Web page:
Jack Welde

Jack Welde

Applied Science/Computer Science '91

Jack Welde is an Applied Science/Computer Science Penn graduate from 1991. He runs the Product division at eMusic, the number two digital media retailer behind iTunes. At eMusic, he is responsible for transforming the member experience, including a great user interface and embracing the tenets of Web 2.0. He's acted as CTO and COO for a number of entrepreneurial startups, and he also served as a US Air Force pilot for 9 years.

Q&A with Jack:

What kind of skills do you use?
I'm mostly focused on management on a day-to-day basis. This includes setting priorities, balancing short-term priorities with long-term growth, executing against our business model, improving the eMusic product and member experience, and general staff development. My background in CS is useful in that eMusic is a completely virtual retailer; just about all product development is related to the website or integration with the website. It's very helpful to have a general CS background when translating marketing requirements into technical specifications; understanding, in general, what it takes to implement certain features or functionality; and in generating new ideas to improve the product.

Why did you major in CS?
I'm very creative, and software development always fulfilled my creative needs. It was also clear, when I was at Penn, that CS was going to be a hot area for decades to come: GUIs were coming into their own, the pre-web Internet showed great promise for information sharing, and computers were becoming more and more a part of everyday life. It's a decision I certainly don't regret.

What makes CS at Penn different from other universities?
For me, it was the people. Certainly, you learn all the theoretical knowledge that you need to have a successful career in software development. But the Penn CS folks were clearly going to be the leaders of the industry, and that has proven true. Many of my friends and colleagues from Penn have become opinion leaders in software development, have started and developed successful companies, and continue to push the industry to the next level.

Where do you see yourself in 10 years?
CEO of an innovative, technology-focused company doing $100-$250M in revenue.

How have you changed since graduating from Penn?
I went to Penn on an Air Force ROTC scholarship, and spent 9 years flying airplanes with the USAF. But more importantly, the military was a fantastic leadership and management experience, and I've carried those skills over to civilian life. I was co-founder of a successful startup company right out of school, with two fellow Penn classmates, but I've become even more entrepreneurial since leaving the military. While I still love the creative aspects of software development, I've learned that I get (just about) as much creative satisfaction out of managing a development effort, rather as on hands-on coding.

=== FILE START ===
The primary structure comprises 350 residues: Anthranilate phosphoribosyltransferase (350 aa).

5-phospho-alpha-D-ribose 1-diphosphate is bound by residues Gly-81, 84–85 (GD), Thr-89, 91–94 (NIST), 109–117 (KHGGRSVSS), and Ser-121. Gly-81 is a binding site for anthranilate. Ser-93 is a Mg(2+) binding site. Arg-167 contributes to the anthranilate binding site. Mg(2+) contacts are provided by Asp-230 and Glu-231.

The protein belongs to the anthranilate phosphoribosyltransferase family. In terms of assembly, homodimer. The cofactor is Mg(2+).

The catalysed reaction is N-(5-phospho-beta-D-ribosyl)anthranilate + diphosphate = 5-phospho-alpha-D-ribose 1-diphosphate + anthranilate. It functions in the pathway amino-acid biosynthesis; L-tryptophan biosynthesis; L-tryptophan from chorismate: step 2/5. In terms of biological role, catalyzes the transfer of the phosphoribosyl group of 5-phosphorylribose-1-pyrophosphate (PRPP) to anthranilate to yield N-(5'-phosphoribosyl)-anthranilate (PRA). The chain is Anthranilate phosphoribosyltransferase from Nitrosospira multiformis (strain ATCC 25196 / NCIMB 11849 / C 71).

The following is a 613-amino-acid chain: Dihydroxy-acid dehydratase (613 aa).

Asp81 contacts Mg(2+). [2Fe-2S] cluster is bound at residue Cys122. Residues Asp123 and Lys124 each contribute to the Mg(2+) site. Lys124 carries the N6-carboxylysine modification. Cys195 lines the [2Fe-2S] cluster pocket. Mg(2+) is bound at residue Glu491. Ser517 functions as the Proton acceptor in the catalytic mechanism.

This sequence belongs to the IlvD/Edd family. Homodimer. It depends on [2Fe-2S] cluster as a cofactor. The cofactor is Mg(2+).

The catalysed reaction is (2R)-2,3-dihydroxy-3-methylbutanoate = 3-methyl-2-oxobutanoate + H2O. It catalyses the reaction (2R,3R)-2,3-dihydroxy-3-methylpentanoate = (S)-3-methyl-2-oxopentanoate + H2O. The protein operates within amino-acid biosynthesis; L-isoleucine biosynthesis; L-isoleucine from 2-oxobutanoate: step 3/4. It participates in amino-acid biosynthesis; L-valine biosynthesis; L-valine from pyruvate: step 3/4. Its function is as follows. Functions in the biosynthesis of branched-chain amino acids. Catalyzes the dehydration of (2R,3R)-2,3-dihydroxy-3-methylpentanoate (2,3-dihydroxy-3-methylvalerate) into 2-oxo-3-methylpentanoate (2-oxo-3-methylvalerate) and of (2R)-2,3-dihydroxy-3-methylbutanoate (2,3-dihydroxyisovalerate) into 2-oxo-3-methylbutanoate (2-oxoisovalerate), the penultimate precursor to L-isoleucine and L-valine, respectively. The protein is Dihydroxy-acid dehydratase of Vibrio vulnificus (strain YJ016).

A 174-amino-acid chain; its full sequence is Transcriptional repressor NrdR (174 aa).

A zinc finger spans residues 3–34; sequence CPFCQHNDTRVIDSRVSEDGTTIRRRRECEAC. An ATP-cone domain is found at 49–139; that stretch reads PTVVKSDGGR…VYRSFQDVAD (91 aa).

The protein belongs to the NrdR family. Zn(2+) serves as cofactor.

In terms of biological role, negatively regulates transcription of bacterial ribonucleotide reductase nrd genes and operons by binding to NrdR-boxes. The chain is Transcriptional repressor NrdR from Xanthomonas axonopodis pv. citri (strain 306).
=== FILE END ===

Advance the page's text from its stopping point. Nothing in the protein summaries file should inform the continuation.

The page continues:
In what ways do you collaborate with co-workers and team members in your job?
I'm focused on the management of software product development. Collaboration includes idea generation, surfacing customer needs and marketing requirements, and ensuring that those requirements are captured in appropriate technical specifications -- and ultimately make it to market. Ongoing innovation is an important part of any development effort, and it's only as good as that which reaches the market.

Is there a class or professor in CIS that has made a particularly strong impact on you?
Professor Max Mintz had a definite impact on me, and my future. First, and foremost, he is an amazing teacher. He liked to say that his mathematics course was probably the first "true" mathematics course we ever took; much more about a core understanding of mathematics, and less about the mechanics of doing math problems. Needless to say, I found it to be a real eye opener, and a real challenge -- as many of Professor Mintz's students have also experienced. But he also proved to be a terrific advisor and mentor, and helped me to work through some real challenges and come out stronger on the other side. I'm very thankful for Professor Mintz's guidance and encouragement.

What advice do you have for the CIS Department to improve the educational experience of our students?
So many opportunities exist today for real, hands-on, practical CS application. With the advent of the web, open-source software, and services like Amazon Web Services, it's completely possible for a Penn Student to launch the next YouTube, Flickr, or Facebook from his or her dorm room. That practical experience is the perfect opportunity to try out the theoretical foundation that Penn provides, by using the fundamentals to solve real, day-to-day challenges in a practical setting.

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